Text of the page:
From The Classroom and the Future of the Historical Record: Humanities Education in a Changing Climate for Knowledge Production Research Challenge Project.
The Humanities Without Walls Consortium, funded by The Andrew W. Mellon Foundation, fosters interdisciplinary, collaborative research, teaching, and scholarship in the humanities, sponsoring new areas of inquiry that cannot be created or maintained without cross-institutional cooperation. On Thursday, December 14, the Consortium announced the results of its latest research challenge initiative, “The Work of the Humanities in a Changing Climate.” It awarded one of these grants—a multi-year investment of $138,360—to a team of humanists from the University of Illinois at Urbana-Champaign, Michigan State University, and the University of Nebraska-Lincoln. The award will support their multi-year research project, titled “The Classroom and the Future of the Historical Record.”
This project will investigate recent, profound shifts in how the sources of our knowledge about the past are made. Mobile digital technologies have allowed documentation to become an ubiquitous practice that extends far beyond traditional memory institutions such as libraries and scholarly presses. The Internet is not an archive in a professional sense, but it is filled with a vast panoply of artifacts—images, sounds, films, texts, and data—digitized by people around the world, from originals of their own choosing. Many of these sources can be difficult to interpret or cite, however. Digitization often results in radical de-contextualization, with provenance and proof of authenticity being lost along the way. Much of this new historical record is being built on proprietary platforms provided by IT corporations (Facebook, Twitter). Their primary aim is to commercialize private data, rather than to preserve and sustain knowledge of the past as a common good.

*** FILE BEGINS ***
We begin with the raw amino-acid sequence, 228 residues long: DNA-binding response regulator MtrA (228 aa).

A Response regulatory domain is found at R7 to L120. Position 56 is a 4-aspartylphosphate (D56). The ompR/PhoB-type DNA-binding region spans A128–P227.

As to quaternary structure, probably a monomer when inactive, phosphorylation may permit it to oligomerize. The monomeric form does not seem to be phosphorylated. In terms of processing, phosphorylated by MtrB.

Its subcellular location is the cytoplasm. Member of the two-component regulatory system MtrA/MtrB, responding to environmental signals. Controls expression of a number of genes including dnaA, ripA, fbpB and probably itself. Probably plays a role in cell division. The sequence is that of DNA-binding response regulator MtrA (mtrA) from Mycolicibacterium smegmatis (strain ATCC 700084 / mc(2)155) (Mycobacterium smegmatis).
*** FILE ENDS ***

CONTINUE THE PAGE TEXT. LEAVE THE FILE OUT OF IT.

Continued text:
Over the course of the three years of the study, students, faculty, and staff from the three participating universities will explore how higher education should respond to this shifting environment for the production of history. They will develop education-based practices for documentary and data literacy work in the 21st century, and partner with students to create better models for producing, preserving, and publishing the past.
At Michigan State University, Sharon Leon and Brandon Locke from the Lab for the Education and Advancement in Digital Research (LEADR) will develop a curriculum to teach students how to produce and analyze historical data. At the University of Nebraska-Lincoln, Patrick Jones, William G. Thomas, and Aaron Johnson will work with K-12 teachers to bring their innovative digitization project “History Harvest” to Nebraska public schools. Scholars at the University of Illinois, meanwhile, will build a curriculum that works across the entire life cycle of sources, from their initial identification, to their preservation and publication, to their use within education, research, and public history. (Kathryn J. Oberdeck, Daniel Gilbert, Bonnie Mak, and John Randolph (Primary Investigator) will lead the group in Urbana-Champaign.)
Humanities Without Walls funds will be used to support the work of graduate and undergraduate students on the project. In particular, graduate students will be made lead researchers on the project, as part of a special Graduate Laboratory Practicum. Working as a cohort, they will collaborate across institutions to develop documentary applications, skills, and practices that they can carry over into their post-graduate careers, in a range of fields. Over the course of the project, HWW funds will also allow the team to convene for workshops where they can discuss the results of their local experiments and prepare for joint presentations of their ideas. The group intends, as well, to share its applications and model curricula through journal publications and open educational resources.